first horse 2

Back in the Wild West and the days of cattle drives, the wrangler was often the youngest, most inexperienced member of the team who was tasked with taking care of the horses.

For this month’s By Invitation Only, the theme is “barter skills,” the caveats being that there is no system of currency, no electricity. What are the skills you could bring to society and barter under those circumstances? I can sew….a little. I can cook…a little. I can do laundry in a tub. But so can a lot of people. At first I thought I’d skip this month, but then looking through these old photos it came to me: I could train and take care of the horses. Of course we’d need horses, right? No electricity, and I’d assume no cars or other modern means of transportation. We’d need horses.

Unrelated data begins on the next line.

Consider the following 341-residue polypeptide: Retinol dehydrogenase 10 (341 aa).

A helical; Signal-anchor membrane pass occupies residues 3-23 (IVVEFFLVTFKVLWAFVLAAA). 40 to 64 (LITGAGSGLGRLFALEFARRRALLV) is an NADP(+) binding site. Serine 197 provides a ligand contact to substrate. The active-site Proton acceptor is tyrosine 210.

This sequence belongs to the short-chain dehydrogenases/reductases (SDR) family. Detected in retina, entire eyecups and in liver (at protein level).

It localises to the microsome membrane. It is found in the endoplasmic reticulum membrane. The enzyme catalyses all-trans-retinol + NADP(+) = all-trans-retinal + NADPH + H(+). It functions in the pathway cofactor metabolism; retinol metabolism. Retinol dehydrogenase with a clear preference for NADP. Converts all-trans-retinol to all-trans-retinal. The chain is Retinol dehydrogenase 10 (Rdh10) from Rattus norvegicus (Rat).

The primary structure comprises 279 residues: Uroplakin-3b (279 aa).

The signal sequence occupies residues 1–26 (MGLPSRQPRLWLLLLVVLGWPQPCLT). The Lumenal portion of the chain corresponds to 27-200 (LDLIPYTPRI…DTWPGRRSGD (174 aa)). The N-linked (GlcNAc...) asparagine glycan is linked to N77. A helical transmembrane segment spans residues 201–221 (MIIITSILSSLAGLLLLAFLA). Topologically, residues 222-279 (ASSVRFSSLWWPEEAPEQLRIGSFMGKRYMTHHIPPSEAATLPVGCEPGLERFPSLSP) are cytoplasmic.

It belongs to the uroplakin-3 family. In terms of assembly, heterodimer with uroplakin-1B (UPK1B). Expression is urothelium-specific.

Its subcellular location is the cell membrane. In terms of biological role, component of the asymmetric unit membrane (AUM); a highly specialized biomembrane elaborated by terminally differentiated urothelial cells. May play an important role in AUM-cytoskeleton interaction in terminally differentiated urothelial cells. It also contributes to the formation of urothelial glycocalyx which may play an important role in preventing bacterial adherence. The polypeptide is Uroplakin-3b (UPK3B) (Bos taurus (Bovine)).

These are pictures of me with my first horse, a capitulation from my parents after YEARS of riding lessons, begging, pleading and agreeing to their terms of assuming all responsibility for taking care of our cat and dog for several months. They never thought I’d do it, but I really wanted a horse. The first horse we bought was a quarter horse mare named Poco Duquesa (we called her Duchess). She was only four years old and green. Very sweet, but very green and spooky, too much so for a ten-year-old. After a few months we sold her to a teenage girl who was able to work with her and eventually did very well with her at horse shows. My next horse was older and very well-trained. (Scary smart too, but that’s another story.)